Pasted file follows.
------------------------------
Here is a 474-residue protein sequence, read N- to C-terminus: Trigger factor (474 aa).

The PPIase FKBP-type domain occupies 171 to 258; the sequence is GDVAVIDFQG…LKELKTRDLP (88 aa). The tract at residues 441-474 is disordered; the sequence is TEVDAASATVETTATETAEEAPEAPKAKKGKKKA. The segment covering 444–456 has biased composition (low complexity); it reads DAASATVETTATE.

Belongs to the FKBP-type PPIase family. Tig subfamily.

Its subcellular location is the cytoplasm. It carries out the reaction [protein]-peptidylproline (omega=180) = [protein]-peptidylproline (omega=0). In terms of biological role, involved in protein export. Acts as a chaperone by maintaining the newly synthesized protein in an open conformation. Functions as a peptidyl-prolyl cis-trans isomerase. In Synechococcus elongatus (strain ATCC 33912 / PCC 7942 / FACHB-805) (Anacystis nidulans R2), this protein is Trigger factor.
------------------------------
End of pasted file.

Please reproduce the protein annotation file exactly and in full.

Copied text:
Here is a 474-residue protein sequence, read N- to C-terminus: Trigger factor (474 aa).

The PPIase FKBP-type domain occupies 171 to 258; the sequence is GDVAVIDFQG…LKELKTRDLP (88 aa). The tract at residues 441-474 is disordered; the sequence is TEVDAASATVETTATETAEEAPEAPKAKKGKKKA. The segment covering 444–456 has biased composition (low complexity); it reads DAASATVETTATE.

Belongs to the FKBP-type PPIase family. Tig subfamily.

Its subcellular location is the cytoplasm. It carries out the reaction [protein]-peptidylproline (omega=180) = [protein]-peptidylproline (omega=0). In terms of biological role, involved in protein export. Acts as a chaperone by maintaining the newly synthesized protein in an open conformation. Functions as a peptidyl-prolyl cis-trans isomerase. In Synechococcus elongatus (strain ATCC 33912 / PCC 7942 / FACHB-805) (Anacystis nidulans R2), this protein is Trigger factor.